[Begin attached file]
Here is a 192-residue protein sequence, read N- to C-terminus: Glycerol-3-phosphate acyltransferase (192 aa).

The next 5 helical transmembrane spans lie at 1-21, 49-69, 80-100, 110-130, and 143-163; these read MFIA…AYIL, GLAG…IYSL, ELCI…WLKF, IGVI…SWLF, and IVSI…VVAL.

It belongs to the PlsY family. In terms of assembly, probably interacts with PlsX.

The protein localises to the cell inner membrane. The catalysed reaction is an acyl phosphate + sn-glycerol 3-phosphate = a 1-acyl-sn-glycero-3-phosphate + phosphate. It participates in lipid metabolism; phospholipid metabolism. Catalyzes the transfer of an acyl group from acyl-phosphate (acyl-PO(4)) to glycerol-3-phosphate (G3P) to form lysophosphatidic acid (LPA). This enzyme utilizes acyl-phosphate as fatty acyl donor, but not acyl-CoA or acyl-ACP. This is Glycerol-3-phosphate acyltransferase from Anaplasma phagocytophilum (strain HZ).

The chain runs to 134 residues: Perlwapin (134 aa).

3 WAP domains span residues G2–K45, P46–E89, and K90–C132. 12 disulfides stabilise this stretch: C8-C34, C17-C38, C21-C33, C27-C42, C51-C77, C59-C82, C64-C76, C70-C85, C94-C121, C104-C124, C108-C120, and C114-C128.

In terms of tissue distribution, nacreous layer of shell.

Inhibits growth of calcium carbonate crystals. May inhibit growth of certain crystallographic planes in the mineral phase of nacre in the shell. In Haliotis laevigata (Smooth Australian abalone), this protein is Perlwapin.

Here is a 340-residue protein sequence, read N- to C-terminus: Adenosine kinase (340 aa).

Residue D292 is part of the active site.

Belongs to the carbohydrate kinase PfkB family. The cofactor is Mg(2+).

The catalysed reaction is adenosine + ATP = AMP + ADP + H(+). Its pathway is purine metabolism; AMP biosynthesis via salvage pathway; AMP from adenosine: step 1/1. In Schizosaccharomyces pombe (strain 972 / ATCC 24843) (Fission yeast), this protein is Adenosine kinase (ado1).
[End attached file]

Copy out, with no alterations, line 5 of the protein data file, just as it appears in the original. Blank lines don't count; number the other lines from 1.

The chain runs to 134 residues: Perlwapin (134 aa).